Myths and Misconceptions

While it is true that new traits can appear through the accumulation of small random genetic mutations, it is the non-random process of Natural Selection that determines which traits to keep and which to discard. For example, a random mutation may cause a brown squirrel to be born white. But if the squirrel lives on a brown tree, its color will quickly alert predators to its existence. The white squirrel will not live long enough to reproduce and pass on the trait. In this environment, nature selects for brown squirrels, not white. If the process were random, then the white squirrel would survive just as well as the brown.


While it is true that many mutations can cause problems for an organism, sometimes lethal, not all mutations are harmful.  Most mutations are caused by single-point errors in the copying of a strand of DNA.  For example, a strand of ATAGC may change to ATATC.  This can have three major effects: a deleterious effect, a positive effect, or no effect at all.  Deleterious effects, those which threaten the survival of the organism, will not accumulate, because they will kill the organism before it has a chance to reproduce.  Conversely, mutations which cause no effect or a positive effect will accumulate in a population's genome.  This is how Natural Selection works.  It "selects" for positive changes in the genome, because only the positive changes will accumulate.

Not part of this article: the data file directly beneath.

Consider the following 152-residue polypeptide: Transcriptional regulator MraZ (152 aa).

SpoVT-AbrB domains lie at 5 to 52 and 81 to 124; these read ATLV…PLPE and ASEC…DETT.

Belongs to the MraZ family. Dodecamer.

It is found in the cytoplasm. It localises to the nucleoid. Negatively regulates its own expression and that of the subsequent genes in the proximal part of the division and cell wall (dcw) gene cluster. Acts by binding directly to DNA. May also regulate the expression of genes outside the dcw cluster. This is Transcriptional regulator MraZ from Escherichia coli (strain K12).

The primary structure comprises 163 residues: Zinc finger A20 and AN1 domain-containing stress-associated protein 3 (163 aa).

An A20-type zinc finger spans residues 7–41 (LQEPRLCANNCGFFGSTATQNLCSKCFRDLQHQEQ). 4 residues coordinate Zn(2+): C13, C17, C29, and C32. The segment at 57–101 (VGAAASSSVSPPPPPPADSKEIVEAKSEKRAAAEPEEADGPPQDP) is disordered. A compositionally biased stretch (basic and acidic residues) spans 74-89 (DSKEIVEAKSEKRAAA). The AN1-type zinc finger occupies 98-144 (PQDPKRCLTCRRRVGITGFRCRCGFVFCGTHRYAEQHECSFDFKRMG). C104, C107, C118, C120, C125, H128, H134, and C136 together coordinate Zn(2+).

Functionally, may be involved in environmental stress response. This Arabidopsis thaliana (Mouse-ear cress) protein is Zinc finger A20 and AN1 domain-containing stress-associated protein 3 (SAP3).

Certain mutations can add new, large pieces of DNA at a time. See this question on Gene Duplication for more information.


This claim is based on the calculations of all of the millions of molecules in a single cell forming by chance. No scientist believes this is how life formed. Instead, most theories of "abiogenesis" begin with simple self-replicating molecules which could have formed naturally.  It is believed that such a self-replicating molecule formed the earliest versions of DNA. After many thousands of years of adaptations, all governed by the non-random process of Natural Selection, did the first microbe finally develop.